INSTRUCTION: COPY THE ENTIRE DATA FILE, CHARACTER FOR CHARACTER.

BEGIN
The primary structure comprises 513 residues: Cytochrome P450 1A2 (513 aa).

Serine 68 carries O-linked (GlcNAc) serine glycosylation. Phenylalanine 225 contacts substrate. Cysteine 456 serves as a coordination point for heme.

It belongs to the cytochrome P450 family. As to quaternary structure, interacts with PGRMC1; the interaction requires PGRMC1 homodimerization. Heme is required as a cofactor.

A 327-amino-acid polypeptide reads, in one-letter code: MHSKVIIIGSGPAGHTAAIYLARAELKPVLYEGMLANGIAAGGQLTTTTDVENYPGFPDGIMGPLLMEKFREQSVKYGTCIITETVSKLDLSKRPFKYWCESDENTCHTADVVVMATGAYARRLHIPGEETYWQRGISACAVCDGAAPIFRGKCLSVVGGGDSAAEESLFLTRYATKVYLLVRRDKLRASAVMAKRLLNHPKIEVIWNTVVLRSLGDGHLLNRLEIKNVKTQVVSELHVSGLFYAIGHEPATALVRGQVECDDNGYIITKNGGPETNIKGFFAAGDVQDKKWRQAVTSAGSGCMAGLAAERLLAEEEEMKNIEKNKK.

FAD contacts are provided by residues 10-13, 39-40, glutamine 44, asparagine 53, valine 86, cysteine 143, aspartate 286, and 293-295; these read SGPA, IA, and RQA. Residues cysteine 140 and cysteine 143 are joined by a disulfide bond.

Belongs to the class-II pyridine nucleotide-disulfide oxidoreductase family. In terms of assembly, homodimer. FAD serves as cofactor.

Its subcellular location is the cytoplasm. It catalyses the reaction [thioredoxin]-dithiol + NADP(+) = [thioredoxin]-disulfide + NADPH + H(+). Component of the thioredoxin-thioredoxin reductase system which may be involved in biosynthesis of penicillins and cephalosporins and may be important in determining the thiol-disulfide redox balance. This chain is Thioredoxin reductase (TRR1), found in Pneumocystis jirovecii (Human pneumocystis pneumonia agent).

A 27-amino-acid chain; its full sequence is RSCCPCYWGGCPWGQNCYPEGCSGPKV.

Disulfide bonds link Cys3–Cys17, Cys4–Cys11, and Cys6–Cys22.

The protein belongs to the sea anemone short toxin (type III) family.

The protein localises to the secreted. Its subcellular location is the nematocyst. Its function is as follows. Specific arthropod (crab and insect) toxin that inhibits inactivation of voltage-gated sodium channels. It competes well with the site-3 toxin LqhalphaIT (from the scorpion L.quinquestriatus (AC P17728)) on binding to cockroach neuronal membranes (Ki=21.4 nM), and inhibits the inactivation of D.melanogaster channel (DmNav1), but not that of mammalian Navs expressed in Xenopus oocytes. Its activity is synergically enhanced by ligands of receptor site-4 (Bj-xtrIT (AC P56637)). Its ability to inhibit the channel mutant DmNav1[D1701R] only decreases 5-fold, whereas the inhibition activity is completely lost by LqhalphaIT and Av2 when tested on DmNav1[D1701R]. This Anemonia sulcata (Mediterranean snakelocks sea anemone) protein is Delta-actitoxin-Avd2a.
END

The primary structure comprises 513 residues: Cytochrome P450 1A2 (513 aa).

Serine 68 carries O-linked (GlcNAc) serine glycosylation. Phenylalanine 225 contacts substrate. Cysteine 456 serves as a coordination point for heme.

It belongs to the cytochrome P450 family. As to quaternary structure, interacts with PGRMC1; the interaction requires PGRMC1 homodimerization. Heme is required as a cofactor.

A 327-amino-acid polypeptide reads, in one-letter code: MHSKVIIIGSGPAGHTAAIYLARAELKPVLYEGMLANGIAAGGQLTTTTDVENYPGFPDGIMGPLLMEKFREQSVKYGTCIITETVSKLDLSKRPFKYWCESDENTCHTADVVVMATGAYARRLHIPGEETYWQRGISACAVCDGAAPIFRGKCLSVVGGGDSAAEESLFLTRYATKVYLLVRRDKLRASAVMAKRLLNHPKIEVIWNTVVLRSLGDGHLLNRLEIKNVKTQVVSELHVSGLFYAIGHEPATALVRGQVECDDNGYIITKNGGPETNIKGFFAAGDVQDKKWRQAVTSAGSGCMAGLAAERLLAEEEEMKNIEKNKK.

FAD contacts are provided by residues 10-13, 39-40, glutamine 44, asparagine 53, valine 86, cysteine 143, aspartate 286, and 293-295; these read SGPA, IA, and RQA. Residues cysteine 140 and cysteine 143 are joined by a disulfide bond.

Belongs to the class-II pyridine nucleotide-disulfide oxidoreductase family. In terms of assembly, homodimer. FAD serves as cofactor.

Its subcellular location is the cytoplasm. It catalyses the reaction [thioredoxin]-dithiol + NADP(+) = [thioredoxin]-disulfide + NADPH + H(+). Component of the thioredoxin-thioredoxin reductase system which may be involved in biosynthesis of penicillins and cephalosporins and may be important in determining the thiol-disulfide redox balance. This chain is Thioredoxin reductase (TRR1), found in Pneumocystis jirovecii (Human pneumocystis pneumonia agent).

A 27-amino-acid chain; its full sequence is RSCCPCYWGGCPWGQNCYPEGCSGPKV.

Disulfide bonds link Cys3–Cys17, Cys4–Cys11, and Cys6–Cys22.

The protein belongs to the sea anemone short toxin (type III) family.

The protein localises to the secreted. Its subcellular location is the nematocyst. Its function is as follows. Specific arthropod (crab and insect) toxin that inhibits inactivation of voltage-gated sodium channels. It competes well with the site-3 toxin LqhalphaIT (from the scorpion L.quinquestriatus (AC P17728)) on binding to cockroach neuronal membranes (Ki=21.4 nM), and inhibits the inactivation of D.melanogaster channel (DmNav1), but not that of mammalian Navs expressed in Xenopus oocytes. Its activity is synergically enhanced by ligands of receptor site-4 (Bj-xtrIT (AC P56637)). Its ability to inhibit the channel mutant DmNav1[D1701R] only decreases 5-fold, whereas the inhibition activity is completely lost by LqhalphaIT and Av2 when tested on DmNav1[D1701R]. This Anemonia sulcata (Mediterranean snakelocks sea anemone) protein is Delta-actitoxin-Avd2a.